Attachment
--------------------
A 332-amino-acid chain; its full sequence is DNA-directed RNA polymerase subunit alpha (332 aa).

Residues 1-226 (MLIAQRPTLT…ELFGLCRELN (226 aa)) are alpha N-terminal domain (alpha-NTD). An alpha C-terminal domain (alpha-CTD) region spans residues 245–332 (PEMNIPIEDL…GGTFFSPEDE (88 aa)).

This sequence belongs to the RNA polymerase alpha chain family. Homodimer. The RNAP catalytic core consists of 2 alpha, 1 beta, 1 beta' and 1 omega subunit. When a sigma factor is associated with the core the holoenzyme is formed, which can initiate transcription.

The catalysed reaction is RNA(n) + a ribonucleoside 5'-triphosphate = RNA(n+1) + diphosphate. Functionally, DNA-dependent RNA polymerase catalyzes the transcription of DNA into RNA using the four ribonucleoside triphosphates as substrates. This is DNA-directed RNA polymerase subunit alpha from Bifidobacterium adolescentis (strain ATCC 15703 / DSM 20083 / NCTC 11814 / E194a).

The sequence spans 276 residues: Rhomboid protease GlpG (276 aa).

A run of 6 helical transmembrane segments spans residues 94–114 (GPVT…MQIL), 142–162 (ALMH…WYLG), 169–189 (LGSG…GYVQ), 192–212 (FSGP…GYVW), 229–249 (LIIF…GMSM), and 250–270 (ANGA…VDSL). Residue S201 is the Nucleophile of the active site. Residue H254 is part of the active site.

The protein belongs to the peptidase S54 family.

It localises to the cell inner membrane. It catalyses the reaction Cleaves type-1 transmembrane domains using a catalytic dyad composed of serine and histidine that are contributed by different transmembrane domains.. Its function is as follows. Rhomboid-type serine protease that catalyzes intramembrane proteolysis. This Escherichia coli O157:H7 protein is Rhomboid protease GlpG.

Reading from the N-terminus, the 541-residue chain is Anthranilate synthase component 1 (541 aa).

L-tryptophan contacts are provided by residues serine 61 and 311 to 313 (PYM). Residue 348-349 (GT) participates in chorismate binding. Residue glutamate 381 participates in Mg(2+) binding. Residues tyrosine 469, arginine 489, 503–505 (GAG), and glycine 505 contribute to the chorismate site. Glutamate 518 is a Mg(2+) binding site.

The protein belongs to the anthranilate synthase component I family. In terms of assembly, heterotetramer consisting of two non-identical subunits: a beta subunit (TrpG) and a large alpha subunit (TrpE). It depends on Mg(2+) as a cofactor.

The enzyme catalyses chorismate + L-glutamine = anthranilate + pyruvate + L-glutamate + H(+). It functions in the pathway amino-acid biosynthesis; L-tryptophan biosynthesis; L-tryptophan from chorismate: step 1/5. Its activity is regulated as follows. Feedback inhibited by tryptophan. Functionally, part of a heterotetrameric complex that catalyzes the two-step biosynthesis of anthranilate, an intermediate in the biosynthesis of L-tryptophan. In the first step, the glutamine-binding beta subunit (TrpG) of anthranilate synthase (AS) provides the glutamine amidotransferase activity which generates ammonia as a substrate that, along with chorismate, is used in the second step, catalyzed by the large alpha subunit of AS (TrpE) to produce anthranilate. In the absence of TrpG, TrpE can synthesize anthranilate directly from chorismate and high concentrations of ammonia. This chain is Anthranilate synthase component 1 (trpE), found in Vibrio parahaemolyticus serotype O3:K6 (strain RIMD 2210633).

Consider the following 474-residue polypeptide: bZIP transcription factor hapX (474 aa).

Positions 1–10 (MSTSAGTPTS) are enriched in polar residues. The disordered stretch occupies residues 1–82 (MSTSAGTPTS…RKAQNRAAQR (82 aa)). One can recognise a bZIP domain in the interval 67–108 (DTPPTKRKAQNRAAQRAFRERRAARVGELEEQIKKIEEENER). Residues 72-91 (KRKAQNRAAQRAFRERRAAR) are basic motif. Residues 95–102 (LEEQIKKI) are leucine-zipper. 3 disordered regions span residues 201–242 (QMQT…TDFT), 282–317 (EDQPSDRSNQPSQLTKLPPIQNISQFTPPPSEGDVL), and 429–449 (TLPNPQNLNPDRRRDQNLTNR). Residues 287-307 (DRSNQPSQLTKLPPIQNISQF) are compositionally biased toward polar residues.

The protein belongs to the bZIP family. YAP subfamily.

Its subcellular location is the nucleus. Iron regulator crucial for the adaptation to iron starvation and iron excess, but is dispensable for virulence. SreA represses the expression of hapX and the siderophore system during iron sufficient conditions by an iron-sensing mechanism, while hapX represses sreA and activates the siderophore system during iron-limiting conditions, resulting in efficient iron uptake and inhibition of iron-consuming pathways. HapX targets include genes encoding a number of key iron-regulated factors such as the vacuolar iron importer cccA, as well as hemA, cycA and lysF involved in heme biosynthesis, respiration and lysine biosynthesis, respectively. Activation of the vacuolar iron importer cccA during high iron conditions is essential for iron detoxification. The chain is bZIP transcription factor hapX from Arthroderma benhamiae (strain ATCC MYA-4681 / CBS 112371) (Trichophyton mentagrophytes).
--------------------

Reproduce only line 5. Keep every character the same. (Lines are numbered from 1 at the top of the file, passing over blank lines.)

The sequence spans 276 residues: Rhomboid protease GlpG (276 aa).